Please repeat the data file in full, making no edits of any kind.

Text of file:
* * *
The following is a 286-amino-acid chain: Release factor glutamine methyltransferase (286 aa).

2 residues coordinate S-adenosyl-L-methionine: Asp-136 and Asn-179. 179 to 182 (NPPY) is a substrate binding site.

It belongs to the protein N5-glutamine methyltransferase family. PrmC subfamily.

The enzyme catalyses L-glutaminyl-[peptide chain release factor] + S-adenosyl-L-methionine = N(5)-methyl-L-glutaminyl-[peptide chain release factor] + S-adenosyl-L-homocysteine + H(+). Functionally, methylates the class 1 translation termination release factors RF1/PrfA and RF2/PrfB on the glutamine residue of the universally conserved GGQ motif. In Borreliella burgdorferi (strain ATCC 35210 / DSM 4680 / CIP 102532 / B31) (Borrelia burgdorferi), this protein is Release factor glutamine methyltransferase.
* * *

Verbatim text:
The following is a 286-amino-acid chain: Release factor glutamine methyltransferase (286 aa).

2 residues coordinate S-adenosyl-L-methionine: Asp-136 and Asn-179. 179 to 182 (NPPY) is a substrate binding site.

It belongs to the protein N5-glutamine methyltransferase family. PrmC subfamily.

The enzyme catalyses L-glutaminyl-[peptide chain release factor] + S-adenosyl-L-methionine = N(5)-methyl-L-glutaminyl-[peptide chain release factor] + S-adenosyl-L-homocysteine + H(+). Functionally, methylates the class 1 translation termination release factors RF1/PrfA and RF2/PrfB on the glutamine residue of the universally conserved GGQ motif. In Borreliella burgdorferi (strain ATCC 35210 / DSM 4680 / CIP 102532 / B31) (Borrelia burgdorferi), this protein is Release factor glutamine methyltransferase.